TCU’s Department of Religion, working with partners from Brite Divinity School and in collaboration with the Jewish Federation of Fort Worth and Tarrant County and the Dallas Holocaust and Human Rights Museum, will present the Hate, Holocaust, and the Search for Humanity Symposium, a series of events across March 31, April 4 and April 5 concerning the Holocaust and antisemitism. Programming is affiliated with the Green Honors Chair program.
Across the three days, five events will feature lectures and panels from scholars of antisemitism, Holocaust historians, a daughter of a Holocaust survivor and a Holocaust survivor.
“Antisemitism manifests in new ways but always to the same effect, pushing Jews to society’s margins. Our program helps TCU live its mission to educate ethical leaders who can combat this insidious truth,” said TCU Dean of Admission Heath Einstein, who is on the committee overseeing the events.
“This symposium will give us the opportunity to listen, learn and educate ourselves not only about the Holocaust, but to better grasp what has and can result from unchecked hatred. It is my fervent hope that it will cause us to strive to prevent hatred and bias toward groups of people from becoming accepted or the norm,” said Howard L. Rosenthal, associate director of the Jewish Federation of Fort Worth and Tarrant County. “By adding to our knowledge through programs such as this symposium, it is my desire that we can start to better understand that hate is often manifested out of ignorance and anger or some misguided fear of a threat to our own existence,” he concluded.
Ariel Feldman, the Rosalyn and Manny Rosenthal associate professor of Jewish studies and director of the TCU Jewish Studies Program, stressed the importance of recognizing how remembering the atrocities of the Holocaust helps individuals confront today’s expressions of hate.
“To me, learning about the Holocaust is much more than an academic endeavor. We can only confront hate when we remember what a terrible price humanity had to pay for it,” said Feldman. “I look forward to the reflections of our guest speakers and the stories of the Holocaust survivors, so that I can learn more about what it means to be a better human being after the Holocaust,” Feldman concluded.
The Cecil H. and Ida Green Honors Chair program brings scholars and artists of national and international stature to campus for short residencies to stimulate new ideas, enrich intellectual exchange and nurture relations with surrounding communities.
All events, except one, are being held at the Brown-Lupton University Union on campus. Visitor parking can be found in Lot 6 and the Frog Alley Parking Garage across Stadium Drive. In addition, those who have need of valet parking can register at https://bit.ly/briteparking.
The schedule is as follows:
March 31, 2022, at 12:30 p.m. in the BLUU Ballroom:
“The Holocaust: What Begins with the Jews Never Ends with the Jews”
Speaker: Dr. David Patterson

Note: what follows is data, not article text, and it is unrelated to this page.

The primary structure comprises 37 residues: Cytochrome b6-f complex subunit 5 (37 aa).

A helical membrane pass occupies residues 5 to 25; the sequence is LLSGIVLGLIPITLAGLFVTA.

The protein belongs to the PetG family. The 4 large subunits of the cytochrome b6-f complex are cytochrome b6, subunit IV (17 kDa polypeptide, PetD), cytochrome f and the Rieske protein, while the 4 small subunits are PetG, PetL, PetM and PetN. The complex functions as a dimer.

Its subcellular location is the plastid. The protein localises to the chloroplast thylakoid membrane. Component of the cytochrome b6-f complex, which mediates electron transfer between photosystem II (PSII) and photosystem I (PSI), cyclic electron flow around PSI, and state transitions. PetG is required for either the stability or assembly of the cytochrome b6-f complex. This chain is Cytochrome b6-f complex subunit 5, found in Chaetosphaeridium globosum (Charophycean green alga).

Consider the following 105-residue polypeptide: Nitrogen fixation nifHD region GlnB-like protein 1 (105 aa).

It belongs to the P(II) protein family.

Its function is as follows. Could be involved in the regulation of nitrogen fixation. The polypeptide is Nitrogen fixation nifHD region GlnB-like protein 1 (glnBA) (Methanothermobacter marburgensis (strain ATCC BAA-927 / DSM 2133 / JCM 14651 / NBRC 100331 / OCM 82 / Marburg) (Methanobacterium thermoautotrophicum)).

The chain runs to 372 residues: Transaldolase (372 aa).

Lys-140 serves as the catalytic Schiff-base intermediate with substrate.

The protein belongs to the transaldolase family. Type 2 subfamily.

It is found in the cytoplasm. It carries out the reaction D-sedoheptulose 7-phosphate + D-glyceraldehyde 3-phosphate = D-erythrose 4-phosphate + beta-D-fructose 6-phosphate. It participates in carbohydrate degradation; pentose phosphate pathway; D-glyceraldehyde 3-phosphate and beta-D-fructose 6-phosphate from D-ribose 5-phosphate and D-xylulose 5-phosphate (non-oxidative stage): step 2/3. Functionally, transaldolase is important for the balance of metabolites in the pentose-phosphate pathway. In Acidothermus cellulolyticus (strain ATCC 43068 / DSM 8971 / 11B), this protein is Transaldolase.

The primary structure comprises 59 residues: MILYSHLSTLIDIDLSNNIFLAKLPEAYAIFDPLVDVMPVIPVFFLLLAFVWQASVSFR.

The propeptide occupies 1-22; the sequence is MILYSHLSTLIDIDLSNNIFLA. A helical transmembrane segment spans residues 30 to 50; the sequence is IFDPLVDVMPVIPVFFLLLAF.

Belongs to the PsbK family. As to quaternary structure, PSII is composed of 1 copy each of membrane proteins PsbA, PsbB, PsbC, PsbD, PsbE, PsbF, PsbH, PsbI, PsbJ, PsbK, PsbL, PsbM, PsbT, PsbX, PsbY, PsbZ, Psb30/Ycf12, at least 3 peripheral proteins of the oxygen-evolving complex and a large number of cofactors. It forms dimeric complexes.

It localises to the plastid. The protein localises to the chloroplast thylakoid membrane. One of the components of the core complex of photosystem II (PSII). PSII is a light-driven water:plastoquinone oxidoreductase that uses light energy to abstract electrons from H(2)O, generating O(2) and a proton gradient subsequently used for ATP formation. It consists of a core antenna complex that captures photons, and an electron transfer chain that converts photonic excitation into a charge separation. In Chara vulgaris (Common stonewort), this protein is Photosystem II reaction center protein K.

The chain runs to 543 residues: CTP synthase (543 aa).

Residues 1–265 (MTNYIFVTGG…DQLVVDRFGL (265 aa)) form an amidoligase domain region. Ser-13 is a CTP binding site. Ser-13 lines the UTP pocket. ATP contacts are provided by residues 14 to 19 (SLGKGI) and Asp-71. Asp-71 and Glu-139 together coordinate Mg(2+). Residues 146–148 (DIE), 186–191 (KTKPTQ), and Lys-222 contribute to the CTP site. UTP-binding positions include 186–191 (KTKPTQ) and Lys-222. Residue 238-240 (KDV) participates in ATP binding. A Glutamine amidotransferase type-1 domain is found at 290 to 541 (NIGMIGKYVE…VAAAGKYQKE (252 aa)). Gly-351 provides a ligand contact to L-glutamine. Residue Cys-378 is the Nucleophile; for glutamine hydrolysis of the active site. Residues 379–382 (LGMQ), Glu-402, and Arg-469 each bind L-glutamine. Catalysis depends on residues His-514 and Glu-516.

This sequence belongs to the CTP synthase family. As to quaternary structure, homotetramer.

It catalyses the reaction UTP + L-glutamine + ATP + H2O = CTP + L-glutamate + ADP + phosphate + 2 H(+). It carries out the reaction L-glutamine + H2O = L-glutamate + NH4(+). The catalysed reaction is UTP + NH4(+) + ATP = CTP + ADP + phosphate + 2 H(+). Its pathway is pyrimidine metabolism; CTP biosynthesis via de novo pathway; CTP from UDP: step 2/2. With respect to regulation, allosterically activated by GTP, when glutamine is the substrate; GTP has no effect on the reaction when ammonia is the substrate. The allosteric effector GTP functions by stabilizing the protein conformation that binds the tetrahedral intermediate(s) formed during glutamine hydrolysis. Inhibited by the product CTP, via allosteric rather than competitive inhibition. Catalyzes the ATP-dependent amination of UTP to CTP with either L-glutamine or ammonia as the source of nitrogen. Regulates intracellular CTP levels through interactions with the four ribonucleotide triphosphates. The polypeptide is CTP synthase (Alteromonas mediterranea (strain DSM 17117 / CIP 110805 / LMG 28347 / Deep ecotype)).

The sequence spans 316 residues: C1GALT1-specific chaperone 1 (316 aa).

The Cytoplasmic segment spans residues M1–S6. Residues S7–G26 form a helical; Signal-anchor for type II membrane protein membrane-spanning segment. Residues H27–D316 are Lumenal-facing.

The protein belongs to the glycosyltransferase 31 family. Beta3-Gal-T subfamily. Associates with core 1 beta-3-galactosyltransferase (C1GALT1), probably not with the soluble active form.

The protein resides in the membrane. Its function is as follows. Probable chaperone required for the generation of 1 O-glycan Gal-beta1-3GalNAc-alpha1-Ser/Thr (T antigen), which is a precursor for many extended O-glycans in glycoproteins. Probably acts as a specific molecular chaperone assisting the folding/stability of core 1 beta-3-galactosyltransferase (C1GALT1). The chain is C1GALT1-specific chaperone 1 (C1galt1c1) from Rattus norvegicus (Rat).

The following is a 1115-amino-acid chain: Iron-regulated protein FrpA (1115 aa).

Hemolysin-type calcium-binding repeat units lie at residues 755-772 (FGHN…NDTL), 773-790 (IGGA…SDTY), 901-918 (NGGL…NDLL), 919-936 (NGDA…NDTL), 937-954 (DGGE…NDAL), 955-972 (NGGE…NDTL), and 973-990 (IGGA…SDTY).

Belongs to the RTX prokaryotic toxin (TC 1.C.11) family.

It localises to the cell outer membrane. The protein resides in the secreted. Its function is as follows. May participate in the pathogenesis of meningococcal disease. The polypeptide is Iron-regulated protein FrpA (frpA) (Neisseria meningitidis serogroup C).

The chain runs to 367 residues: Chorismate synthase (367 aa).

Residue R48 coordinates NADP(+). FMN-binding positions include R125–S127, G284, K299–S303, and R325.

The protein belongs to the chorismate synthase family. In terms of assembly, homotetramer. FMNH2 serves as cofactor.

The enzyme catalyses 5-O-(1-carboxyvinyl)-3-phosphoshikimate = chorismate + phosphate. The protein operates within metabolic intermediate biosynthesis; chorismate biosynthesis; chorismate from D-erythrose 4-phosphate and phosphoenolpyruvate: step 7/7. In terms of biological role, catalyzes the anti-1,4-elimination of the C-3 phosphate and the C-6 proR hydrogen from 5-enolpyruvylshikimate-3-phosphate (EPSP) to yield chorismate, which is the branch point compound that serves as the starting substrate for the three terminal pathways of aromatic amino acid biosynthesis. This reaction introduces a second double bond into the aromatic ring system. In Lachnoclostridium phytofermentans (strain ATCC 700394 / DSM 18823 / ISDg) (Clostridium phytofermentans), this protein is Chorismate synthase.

April 4, 2022, at noon at University Christian Church:
“The Reality of Human Dignity”
Speaker: Dr. Michael Berenbaum
April 4, 2022, at 7 p.m. in the BLUU Ballroom: Green Honors Chair/Gates of Chai Lecture:
“The Perils of Holocaust Denial, Falsification, Trivialization and Minimization in 2022”
Speaker: Dr. Michael Berenbaum
April 5, 2022, at 12:30 p.m. in the BLUU Ballroom: “Hate, Holocaust, and the Search for Humanity: Survivors’ Perspectives”
Speakers: Lydia Rosian Bagriansky-Zerner and Julie Kohner
Moderator: Dr. Michael Berenbaum
April 5, 2022, at 7 p.m. in the BLUU Ballroom: Kornbleet Scholar in Residence Lecture: “Voices of the Generations”
Speaker: Julie Kohner
About the speakers:
Dr. Michael Berenbaum is the director of the Sigi Ziering Institute: Exploring the Ethical and Religious Implications of the Holocaust and a professor of Jewish studies at the American Jewish University. The author and editor of 20 books, he was also the executive editor of the second edition of the “Encyclopaedia Judaica.” He was project director overseeing the creation of the United States Holocaust Memorial Museum.
Dr. David Patterson is professor of literature and history and the Hillel A. Feinberg Distinguished Chair in Holocaust Studies at the University of Texas at Dallas. A winner of the National Jewish Book Award and the Koret Jewish Book Award, Patterson has published more than 30 books and more than 140 articles and chapters in journals and books in philosophy, literature, Judaism, Holocaust and education.
Lydia Rosian Bagriansky-Zerner was a hidden child by several different rescuers in Lithuania. During the war, she was baptized Catholic. This was not uncommon and was perceived to add to security and helped the rescuers avoid lies. Ultimately, her whole family survived in Lithuania, where more than 94% of the Jews were murdered.
Julie Kohner is the founder and CEO of Voices of the Generations, Inc. She is the daughter of a Holocaust survivor and a trained educator. In 1990, after the passing of her mother, she became compelled to share her mother’s Holocaust story with others in the hope that many could learn from this story of love overcoming hardship, racism, deprivation and the pain of war. Her story of growing up as the child of a Holocaust survivor has motivated other children of survivors to share their stories, too. Her programs move and inspire people of all ages, but especially young adults, to look at adversity and the world around them in ways that are new.
— Submitted by TCU